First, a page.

For most large albums such as this, the middle discs are usually the “dead area”. That really isnt the case here. Sakuraba gives us a very peaceful and serene town theme in “Evolution and Harmony of the Beautiful”. The repeated piano chords and woodwind instruments meld together very well, making for a town theme that doesn’t really have that Tales sound I spoke of earlier. “A Vow of Unity” is one of my favorite Aoyama pieces. The percussion and piano sound very well together, and the rock organ later on in the piece gives a somewhat dark track a little hint of insanity. Moving on to what most feel is the best part of the album, “Burning Fighting Spirit” is another Sakuraba battle theme, but this one is different. It actually sounds like this could fit in a Star Ocean game using staple elements he normally ditches in the Tales games. The rock organ and synth combo is fresh after his sometimes boring battle themes on this series. The same is felt in “A Formidable Foe Stands in the Way”, which happens to be my favorite “normal” battle theme on the album. This track has more of a rock feel, with the organ sounding somewhat distorted. I love that sound!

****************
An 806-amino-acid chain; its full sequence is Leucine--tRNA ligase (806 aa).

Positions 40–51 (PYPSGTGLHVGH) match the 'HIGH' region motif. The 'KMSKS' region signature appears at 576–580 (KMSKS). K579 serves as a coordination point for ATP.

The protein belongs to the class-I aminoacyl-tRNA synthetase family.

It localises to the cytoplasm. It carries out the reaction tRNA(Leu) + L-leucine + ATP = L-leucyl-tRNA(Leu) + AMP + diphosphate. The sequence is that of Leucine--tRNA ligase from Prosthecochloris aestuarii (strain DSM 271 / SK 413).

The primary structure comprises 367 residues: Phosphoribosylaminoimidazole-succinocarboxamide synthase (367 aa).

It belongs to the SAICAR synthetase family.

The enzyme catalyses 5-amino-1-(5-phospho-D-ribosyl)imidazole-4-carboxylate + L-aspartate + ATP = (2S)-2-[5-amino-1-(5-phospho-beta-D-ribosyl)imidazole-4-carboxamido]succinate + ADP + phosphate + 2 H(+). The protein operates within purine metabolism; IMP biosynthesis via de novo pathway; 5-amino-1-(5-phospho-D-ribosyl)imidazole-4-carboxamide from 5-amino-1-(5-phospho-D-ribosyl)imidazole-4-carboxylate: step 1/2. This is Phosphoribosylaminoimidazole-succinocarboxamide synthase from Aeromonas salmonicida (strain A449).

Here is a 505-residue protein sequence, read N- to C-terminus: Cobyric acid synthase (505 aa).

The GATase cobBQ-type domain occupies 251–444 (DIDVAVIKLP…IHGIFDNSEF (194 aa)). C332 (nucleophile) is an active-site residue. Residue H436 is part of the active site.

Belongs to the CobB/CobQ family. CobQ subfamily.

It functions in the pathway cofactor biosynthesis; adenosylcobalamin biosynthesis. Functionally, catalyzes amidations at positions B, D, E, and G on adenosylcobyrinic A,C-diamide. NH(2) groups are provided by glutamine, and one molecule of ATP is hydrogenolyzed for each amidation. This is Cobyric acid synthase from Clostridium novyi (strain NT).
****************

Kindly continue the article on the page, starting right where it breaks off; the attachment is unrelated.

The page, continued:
Disc Three is the darkest collection of Tales music in the series. It doesn’t start off that way though. The first track worth mentioning is also one of the first tracks that was ever heard from this game. “The Ancients Float in the Sky” is yet another place where Aoyama proves himself to me. The feeling of being with nature, the sounds of water trickling, and the calming string work provides the definition of a mood-setting piece. I don’t think any piece of game music has ever done as good of a job at painting a picture in my head as this one. It seems like where Tamura never really had a style or a direction he followed, Aoyama has a goal of getting straight into our minds. “Chance for a Big Turnaround” is the first epic battle theme on here. It is heavily string based, but the distorted electric guitar really adds a chaotic nature to this piece. “Cutting Off the Dark Ambitions” is another chaotic battle theme and is actually pretty cool. This must be a major boss theme or something, as it is almost psychotic sounding — mostly string based with random synth work. It is all over the place, and I love it! The rest of the disc is either cut scene tracks or mini-game pieces, none of which are worth mentioning in detail. I will, however, bring up another Aoyama piece. “Serious Match!” is a very fast paced and light-hearted track that almost sounds like a battle theme. Some of the synth work in the middle of the track is very enjoyable. Man, I hope Aoyama returns to the series. So far, I am really enjoying the change.